May 12, 2017
Xerion Advanced Battery Corp., in collaboration with teams from University of Illinois at Urbana-Champaign and Nanjing University, has developed a revolutionary new cathode material manufacturing technique called DirectPlate™. Batteries built using this electrode exhibit exceptional energy and power in conventional commodity designs, and this manufacturing technique is also compatible with emerging non-traditional designs. This work was recently published in Science Advances.
In a conventional electrode fabrication, cathode material powders, like LiCoO2, are synthesized at temperatures between 700-1000°C and made into slurries which also contain polymer binders and conductive additives. The slurries are cast onto metal foils, which are cut and assembled into batteries. Xerion prepares the very same tried-and-true materials directly on metal foils, using an electroplating technique at temperatures less than 300°C. This new method completely eliminates the need for any inactive additives, and therefore can result in high-energy, all-solid electrodes. The cathode can be more than 90% dense, and is compatible with both flat and 3D substrates. Directly electroplating of active materials on final current collectors also greatly simplifies the electrode fabrication procedure allowing high production throughput.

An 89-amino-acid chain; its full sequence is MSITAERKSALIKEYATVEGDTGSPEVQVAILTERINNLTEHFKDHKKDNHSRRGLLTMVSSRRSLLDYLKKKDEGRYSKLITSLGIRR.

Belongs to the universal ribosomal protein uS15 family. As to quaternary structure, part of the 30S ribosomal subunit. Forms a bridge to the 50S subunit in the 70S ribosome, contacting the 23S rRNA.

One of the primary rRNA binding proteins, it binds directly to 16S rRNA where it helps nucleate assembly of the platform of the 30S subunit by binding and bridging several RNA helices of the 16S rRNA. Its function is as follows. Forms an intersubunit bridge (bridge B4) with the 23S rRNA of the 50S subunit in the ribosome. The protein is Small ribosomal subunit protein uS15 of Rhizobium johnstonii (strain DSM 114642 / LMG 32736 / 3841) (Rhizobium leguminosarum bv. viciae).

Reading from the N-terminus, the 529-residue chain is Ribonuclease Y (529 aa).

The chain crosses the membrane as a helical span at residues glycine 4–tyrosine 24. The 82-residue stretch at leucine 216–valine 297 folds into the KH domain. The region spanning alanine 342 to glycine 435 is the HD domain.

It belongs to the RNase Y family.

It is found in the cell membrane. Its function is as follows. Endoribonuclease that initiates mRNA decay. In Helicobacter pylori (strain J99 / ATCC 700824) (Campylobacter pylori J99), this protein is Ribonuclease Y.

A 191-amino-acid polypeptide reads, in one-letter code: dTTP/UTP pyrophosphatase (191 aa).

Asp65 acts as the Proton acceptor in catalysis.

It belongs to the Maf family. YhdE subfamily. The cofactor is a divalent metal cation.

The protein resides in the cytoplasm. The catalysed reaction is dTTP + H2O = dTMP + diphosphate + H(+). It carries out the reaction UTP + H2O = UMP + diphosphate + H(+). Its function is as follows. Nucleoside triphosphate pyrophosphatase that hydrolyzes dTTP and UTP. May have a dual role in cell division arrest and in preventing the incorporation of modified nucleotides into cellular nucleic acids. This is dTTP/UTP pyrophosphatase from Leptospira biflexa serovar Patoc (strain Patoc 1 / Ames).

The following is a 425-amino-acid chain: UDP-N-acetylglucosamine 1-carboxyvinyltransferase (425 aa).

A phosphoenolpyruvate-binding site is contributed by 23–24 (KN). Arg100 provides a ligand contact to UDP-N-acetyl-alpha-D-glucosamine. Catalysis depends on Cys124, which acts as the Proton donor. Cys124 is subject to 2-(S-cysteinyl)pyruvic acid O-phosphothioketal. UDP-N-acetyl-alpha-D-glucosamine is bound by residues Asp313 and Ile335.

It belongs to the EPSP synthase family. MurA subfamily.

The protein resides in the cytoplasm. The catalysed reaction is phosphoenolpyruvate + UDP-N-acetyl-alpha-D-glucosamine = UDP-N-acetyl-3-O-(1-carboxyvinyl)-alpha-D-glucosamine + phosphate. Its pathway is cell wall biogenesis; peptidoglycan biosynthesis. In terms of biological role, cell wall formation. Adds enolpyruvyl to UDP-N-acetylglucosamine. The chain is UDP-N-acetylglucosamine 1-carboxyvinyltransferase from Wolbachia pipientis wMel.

Xerion’s DirectPlate™ technology simultaneously improves battery energy and power by increasing the energy density of the cathode 30% or more by eliminating inactive components (e.g., binder, conductive additive) and reducing the electrode and contact resistances. An additional benefit of DirectPlate™ is that it offers a vast design space to engineer electrode morphology and minimize tortuosity, breaking the classical tradeoff between energy and power.
This new growth method also significantly broadens the scope of battery form factors and functionalities for emerging battery needs. Using this cathode, along with building high energy and power batteries Xerion has built highly flexible batteries, and wire-based batteries.
Xerion’s battery technology will address the energy and power issues facing current and emerging markets including consumer electronics, electric vehicles, and UAVs. Xerion has prototyped pouch cells with capacities up to several Ah. In tests, Xerion’s batteries lasted significantly longer and produced noticeably higher power than comparable commercial cells.
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